# Two-stage least squares estimation

In statistics and econometrics which is two-stage least squares estimation or two-stage least squares estimation ( ZSKQ estimate ), and two-stage least squares ( English Two Stage Least Squares , short TSLS or 2SLS ), is established by the econometricians Estimation method developed by Henri Theil with limited information . In this two-step process, the endogenous (i.e., the variables correlated with the disturbance variable) are first regressed on all exogenous variables of the equation and all instruments . Second, the estimated values ​​obtained in this way for the endogenous regressors , which as a linear combination of exogenous variables are not correlated with the disturbance term , are then inserted into the original model and the resulting new model is estimated. The two-stage least squares estimator can be interpreted as an instrument variable estimator . The ZSKQ estimate is second to the common least squares method in estimating linear equations in applied econometrics.

## The procedure

Consider a typical multiple linear regression model ( real model ), with the vector of unknown regression parameters , which - experimental design matrix , the vector of the dependent variable and the vector of disturbances . The generalized least squares (VKQ) estimator can be expressed in different ways. Each of these expressions has its own interpretation. A well-known specification  is the so - called two - stage least-squares estimation , which was developed by Henri Theil. For the derivation of the two-stage least squares estimator , the generalized least squares estimator can be expressed as follows: ${\ displaystyle \ mathbf {y} = \ mathbf {X} {\ boldsymbol {\ beta}} + {\ boldsymbol {\ varepsilon}}}$${\ displaystyle {\ boldsymbol {\ beta}}}$${\ displaystyle (p \ times 1)}$${\ displaystyle (n \ times p)}$ ${\ displaystyle \ mathbf {X}}$${\ displaystyle (n \ times 1)}$ ${\ displaystyle \ mathbf {y}}$${\ displaystyle (n \ times 1)}$ ${\ displaystyle {\ boldsymbol {\ varepsilon}}}$${\ displaystyle {\ tilde {\ boldsymbol {\ delta}}} _ {i}}$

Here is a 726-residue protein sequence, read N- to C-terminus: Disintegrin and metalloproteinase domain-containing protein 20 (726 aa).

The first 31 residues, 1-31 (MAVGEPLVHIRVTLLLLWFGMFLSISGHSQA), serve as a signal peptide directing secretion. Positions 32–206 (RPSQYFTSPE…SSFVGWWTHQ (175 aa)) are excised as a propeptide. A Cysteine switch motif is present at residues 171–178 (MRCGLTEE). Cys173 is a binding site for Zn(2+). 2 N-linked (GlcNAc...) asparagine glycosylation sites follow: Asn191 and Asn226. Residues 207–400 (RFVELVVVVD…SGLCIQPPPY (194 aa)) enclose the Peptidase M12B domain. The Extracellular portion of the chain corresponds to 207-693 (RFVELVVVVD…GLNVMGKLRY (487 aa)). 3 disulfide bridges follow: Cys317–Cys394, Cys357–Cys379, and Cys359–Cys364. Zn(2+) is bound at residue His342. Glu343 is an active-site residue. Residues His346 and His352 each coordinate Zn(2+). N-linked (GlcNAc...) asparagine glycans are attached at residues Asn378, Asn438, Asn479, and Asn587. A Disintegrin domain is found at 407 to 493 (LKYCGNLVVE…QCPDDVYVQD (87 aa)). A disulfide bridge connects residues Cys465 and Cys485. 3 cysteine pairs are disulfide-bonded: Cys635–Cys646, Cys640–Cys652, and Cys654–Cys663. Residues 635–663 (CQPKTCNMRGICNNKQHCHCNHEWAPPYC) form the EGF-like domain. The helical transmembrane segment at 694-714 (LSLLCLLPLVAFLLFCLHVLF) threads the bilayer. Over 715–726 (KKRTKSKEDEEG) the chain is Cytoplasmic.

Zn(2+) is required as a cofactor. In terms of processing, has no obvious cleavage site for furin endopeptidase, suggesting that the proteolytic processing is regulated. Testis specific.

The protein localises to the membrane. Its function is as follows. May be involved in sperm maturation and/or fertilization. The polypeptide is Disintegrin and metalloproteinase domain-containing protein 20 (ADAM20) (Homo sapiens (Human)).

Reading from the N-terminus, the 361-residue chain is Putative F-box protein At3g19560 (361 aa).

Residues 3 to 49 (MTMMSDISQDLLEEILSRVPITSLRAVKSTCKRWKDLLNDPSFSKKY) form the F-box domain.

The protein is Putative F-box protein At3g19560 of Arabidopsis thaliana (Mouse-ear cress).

${\ displaystyle {\ tilde {\ boldsymbol {\ delta}}} _ {i} = (\ mathbf {Z} _ {i} ^ {\ top} \ mathbf {X} (\ mathbf {X} ^ {\ top } \ mathbf {X}) ^ {- 1} \ mathbf {X} ^ {\ top} \ mathbf {Z} _ {i}) ^ {- 1} \ mathbf {Z} _ {i} ^ {\ top } \ mathbf {X} (\ mathbf {X} ^ {\ top} \ mathbf {X}) ^ {- 1} \ mathbf {X} ^ {\ top} \ mathbf {y} _ {i} = {\ begin {pmatrix} \ mathbf {Y} _ {i} ^ {\ top} \ mathbf {X} (\ mathbf {X} ^ {\ top} \ mathbf {X}) ^ {- 1} \ mathbf {X} ^ {\ top} \ mathbf {Y} _ {i} & \ mathbf {Y} _ {i} ^ {\ top} \ mathbf {X} (\ mathbf {X} ^ {\ top} \ mathbf {X} ) ^ {- 1} \ mathbf {X} ^ {\ top} \ mathbf {X} _ {i} \\\\\ mathbf {X} _ {i} ^ {\ top} \ mathbf {X} (\ mathbf {X} ^ {\ top} \ mathbf {X}) ^ {- 1} \ mathbf {X} ^ {\ top} \ mathbf {Y} _ {i} & \ mathbf {X} _ {i} ^ {\ top} \ mathbf {X} (\ mathbf {X} ^ {\ top} \ mathbf {X}) ^ {- 1} \ mathbf {X} ^ {\ top} \ mathbf {X} _ {i} \\\\\ end {pmatrix}} ^ {- 1} \ cdot {\ begin {pmatrix} \ mathbf {Y} _ {i} ^ {\ top} \ mathbf {X} (\ mathbf {X} ^ { \ top} \ mathbf {X}) ^ {- 1} \ mathbf {X} ^ {\ top} \ mathbf {y} _ {i} \\\\\ mathbf {X} _ {i} ^ {\ top } \ mathbf {X} (\ mathbf {X} ^ {\ top} \ mathbf {X}) ^ {- 1} \ mathbf {X} ^ {\ to p} \ mathbf {y} _ {i} \\\\\ end {pmatrix}}}$

The reduced form is . The -th equation of the reduced form can be partitioned as follows: ${\ displaystyle \ mathbf {Y} = \ mathbf {X} \ mathbf {\ Pi} + \ mathbf {V}}$${\ displaystyle i}$

${\ displaystyle [\ mathbf {y} _ {i} \; \; \ mathbf {Y} _ {i} \; \; \ mathbf {Y} _ {i} ^ {*}] = \ mathbf {X} [\ pi _ {i} \; \; \ mathbf {\ Pi} \; \; \ mathbf {\ Pi} _ {i} ^ {*}] + [\ mathbf {v} _ {i} \; \ ; \ mathbf {V} _ {i} \; \; \ mathbf {V} _ {i} ^ {*}]}$,